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Critical Questions: 2022 UCF Passing Game, Part II

The following Knights must step up for the passing game to be successful.
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The UCF Knights could produce an explosive passing game this fall. For that to happen, there needs to be a blend of players coming together and working well, plus the UCF coaches finding creative ways to get the football into the hands of the playmakers.

Here’s the second aspect of a two-part look at UCF’s passing game, with the first installment being right here.

4) How well does UCF take advantage of tight end Kemore Gamble’s unique athletic gifts?

Gamble was a part of the Florida program (2017-2021) for five seasons, but did not make a big statistical impact during his first three years in a Gators’ uniform. In 2020, however, Gamble’s production and playing time went up. He caught 10 passes for 160 yards and three touchdowns despite playing behind college football’s best tight end in Kyle Pitts.

2021 saw Gamble takeover the starting tight end position, leading to him producing 31 receptions, 414 yards and four touchdowns. Gamble should now be considered the type of tight end that changes a passing game, and it’s from a variety of positions as well.

Kemore Gamble UCF

Kemore Gamble gives UCF an athletic tight end that can be utilized in many ways.

Look for him to line up at a traditional inline tight end position, H-back, and even out wide. His athleticism and natural ball skills give the Knights a matchup that defenses struggle to find a player with the size and athleticism to match him.

Further, Gamble could be the go-to option in many situations. With Ryan O’Keefe, Kobe Hudson, Jaylon Griffin, Amari Johnson, and Javon Baker among the experienced receivers now on the roster, it’s going to be hard for defensive coordinators to double Gamble. Advantage to the Knights.

As long as Gamble has a cohesiveness with the UCF quarterbacks, there’s really no reason to believe he cannot have similar numbers for UCF in 2022 as he did for Florida in 2021.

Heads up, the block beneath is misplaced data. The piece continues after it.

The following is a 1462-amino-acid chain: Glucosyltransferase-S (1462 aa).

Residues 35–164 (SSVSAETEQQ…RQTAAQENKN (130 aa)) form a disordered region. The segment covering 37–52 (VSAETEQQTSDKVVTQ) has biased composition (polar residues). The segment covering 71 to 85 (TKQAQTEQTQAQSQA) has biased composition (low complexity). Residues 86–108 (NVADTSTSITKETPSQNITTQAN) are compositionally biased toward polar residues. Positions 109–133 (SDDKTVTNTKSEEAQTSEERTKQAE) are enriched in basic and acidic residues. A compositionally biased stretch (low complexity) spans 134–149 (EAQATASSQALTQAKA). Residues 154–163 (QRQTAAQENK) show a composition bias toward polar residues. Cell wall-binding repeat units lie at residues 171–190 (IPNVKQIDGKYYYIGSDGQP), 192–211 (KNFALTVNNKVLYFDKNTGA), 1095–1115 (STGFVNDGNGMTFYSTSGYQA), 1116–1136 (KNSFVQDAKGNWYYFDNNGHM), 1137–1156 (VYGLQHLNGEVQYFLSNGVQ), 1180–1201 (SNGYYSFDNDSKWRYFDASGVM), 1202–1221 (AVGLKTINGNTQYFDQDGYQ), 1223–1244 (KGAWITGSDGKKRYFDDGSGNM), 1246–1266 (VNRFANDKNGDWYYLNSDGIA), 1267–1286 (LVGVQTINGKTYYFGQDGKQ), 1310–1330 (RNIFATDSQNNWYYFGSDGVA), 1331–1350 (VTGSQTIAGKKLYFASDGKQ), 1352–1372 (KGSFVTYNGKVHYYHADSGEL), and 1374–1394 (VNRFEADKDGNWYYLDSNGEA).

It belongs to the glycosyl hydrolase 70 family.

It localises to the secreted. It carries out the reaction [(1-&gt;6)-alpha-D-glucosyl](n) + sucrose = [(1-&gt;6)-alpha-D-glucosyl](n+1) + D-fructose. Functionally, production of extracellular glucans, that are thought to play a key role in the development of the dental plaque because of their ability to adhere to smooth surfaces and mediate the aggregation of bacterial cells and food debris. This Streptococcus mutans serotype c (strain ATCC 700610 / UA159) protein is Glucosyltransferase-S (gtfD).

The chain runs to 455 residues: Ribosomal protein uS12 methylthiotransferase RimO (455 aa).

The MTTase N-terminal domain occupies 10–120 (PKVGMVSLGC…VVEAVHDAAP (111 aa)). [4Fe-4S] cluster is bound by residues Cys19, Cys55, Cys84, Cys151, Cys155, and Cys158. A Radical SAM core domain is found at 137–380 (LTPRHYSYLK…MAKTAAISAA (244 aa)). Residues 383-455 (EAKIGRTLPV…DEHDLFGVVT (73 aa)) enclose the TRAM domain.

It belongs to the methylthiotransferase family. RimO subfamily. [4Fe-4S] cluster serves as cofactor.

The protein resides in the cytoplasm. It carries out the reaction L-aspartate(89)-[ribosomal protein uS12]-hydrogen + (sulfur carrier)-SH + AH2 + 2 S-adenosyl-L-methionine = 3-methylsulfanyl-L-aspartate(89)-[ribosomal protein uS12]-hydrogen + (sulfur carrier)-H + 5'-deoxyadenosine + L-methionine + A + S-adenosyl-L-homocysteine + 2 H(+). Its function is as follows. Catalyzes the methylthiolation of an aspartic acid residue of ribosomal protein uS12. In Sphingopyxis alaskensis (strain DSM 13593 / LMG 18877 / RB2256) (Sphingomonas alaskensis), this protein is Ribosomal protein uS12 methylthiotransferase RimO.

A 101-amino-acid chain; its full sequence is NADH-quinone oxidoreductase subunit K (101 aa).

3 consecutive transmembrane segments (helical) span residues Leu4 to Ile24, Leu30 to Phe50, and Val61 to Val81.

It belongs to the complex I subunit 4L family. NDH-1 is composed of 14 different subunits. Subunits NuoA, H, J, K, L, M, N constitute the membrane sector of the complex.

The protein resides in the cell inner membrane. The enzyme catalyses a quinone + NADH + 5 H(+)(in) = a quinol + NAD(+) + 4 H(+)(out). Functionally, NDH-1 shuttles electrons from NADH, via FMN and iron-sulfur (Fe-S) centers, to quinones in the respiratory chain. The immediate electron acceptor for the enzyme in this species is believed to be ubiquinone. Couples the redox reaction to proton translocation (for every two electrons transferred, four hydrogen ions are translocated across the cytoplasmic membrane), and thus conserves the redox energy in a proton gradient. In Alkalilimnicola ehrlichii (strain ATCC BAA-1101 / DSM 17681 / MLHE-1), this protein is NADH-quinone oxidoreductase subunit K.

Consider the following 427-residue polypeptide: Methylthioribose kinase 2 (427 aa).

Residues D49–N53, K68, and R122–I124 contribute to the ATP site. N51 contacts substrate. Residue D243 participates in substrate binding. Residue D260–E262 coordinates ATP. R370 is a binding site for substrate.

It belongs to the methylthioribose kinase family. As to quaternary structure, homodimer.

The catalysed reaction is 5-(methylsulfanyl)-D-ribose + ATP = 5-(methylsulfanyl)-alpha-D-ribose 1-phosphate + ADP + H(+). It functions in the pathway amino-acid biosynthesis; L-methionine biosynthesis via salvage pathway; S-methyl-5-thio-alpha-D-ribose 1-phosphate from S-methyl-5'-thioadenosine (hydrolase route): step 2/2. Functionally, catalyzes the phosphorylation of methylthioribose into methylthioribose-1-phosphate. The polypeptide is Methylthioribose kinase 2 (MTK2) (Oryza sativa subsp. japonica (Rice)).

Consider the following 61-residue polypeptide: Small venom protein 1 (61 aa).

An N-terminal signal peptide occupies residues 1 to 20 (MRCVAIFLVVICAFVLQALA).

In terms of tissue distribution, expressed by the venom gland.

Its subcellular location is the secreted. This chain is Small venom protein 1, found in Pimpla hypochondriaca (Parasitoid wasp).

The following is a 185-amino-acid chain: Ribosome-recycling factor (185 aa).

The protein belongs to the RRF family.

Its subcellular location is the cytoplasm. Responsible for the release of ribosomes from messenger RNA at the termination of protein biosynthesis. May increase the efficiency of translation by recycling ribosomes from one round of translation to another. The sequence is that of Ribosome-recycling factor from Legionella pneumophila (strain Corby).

5) Will the UCF passing attack fully take advantage of Johnny Richardson’s pass catching skills?

It’s hard not to be excited when running back Johnny Richardson takes a handoff. The same should be said for catching a pass, too.

Last season, Richardson was third on the team with 25 receptions, leading to 226 yards receiving and one touchdown. He’s now a junior, so will the UCF coaching staff find more ways to place the football in Richardson’s hands?

The UCF running back stable is loaded. That means finding ways to get really talented players like Mark Antony-Richards onto the field when Isaiah Bowser is out of the lineup, but still keeping Richardson involved in the offense as well. Might be a little tricky at times, but playing Richardson in two-back sets and even moving him to the slot could open up some opportunities.

Even when Bowser is out of the lineup, UCF has plenty of options at running back.

Even when Bowser is out of the lineup, UCF has plenty of options at running back.

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No matter how UCF goes about it, UCF must pass Richardson the football even more than it did last season. He’s dynamic, reliable, and also versatile.

There are simply too many ways for him to impact a football game for the UCF coaching staff not to pass him the ball more often. Look for Richardson to exceed 30 receptions this next season, making him a weapon teams have to be ready for even if he’s lined up in the slot.

6) Will there be the over-the-top bombs that UCF fans are accustomed to?

This is the category that’s the most unknown. Will the new wide receivers develop a cohesiveness with quarterback John Rhys Plumlee and/or Mikey Keene? While it’s difficult to project which receiver busts out and is the primary deep threat when it’s a talented group of pass catchers, a few predictions.

O’Keefe is not going to see quite as much double coverage this season, and that will allow more opportunities to throw him the football over the top. Look for his yards per catch to grow because of less double teams, and he could reach 10 touchdowns on the year.

Between Griffin, Hudson and Baker, there will be more jump balls thrown down the field. That’s a group of strong receivers capable of holding their own during 50-50 ball situations. Might see some of that will Gamble as well.

Ryan O'Keefe's speed will be hard for defensive backs to counter, helping the Knights score touchdowns over the top.

Ryan O'Keefe's speed will be hard for defensive backs to counter, helping the Knights score touchdowns over the top.

There’s also the speedy senior, Johnson, who will certainly be able to outrun most defenders. He’s due for a deep ball over the top this year, maybe two or three.

Finally, the youngsters could emerge in this category. The speed and elusiveness of Quan Lee and Xavier Townsend coming to Orlando, look for both of the former Sunshine State prep talents to make a few big plays of their own.

It’s just finding room in the rotation. Perhaps it becomes situational or possibly because of injury, but one or both of Lee and Townsend have the wheels to run by defenders and bypass the secondary on their way for six.

The long and lanky Tyler Griffin could end up as a boundary receiver, but he’s yet another freshman receiver with the speed to make plays down the field. At roughly 6’4” and 200 pounds, Griffin is also a player that can win jump ball situations.


2023 UCF Commitment List

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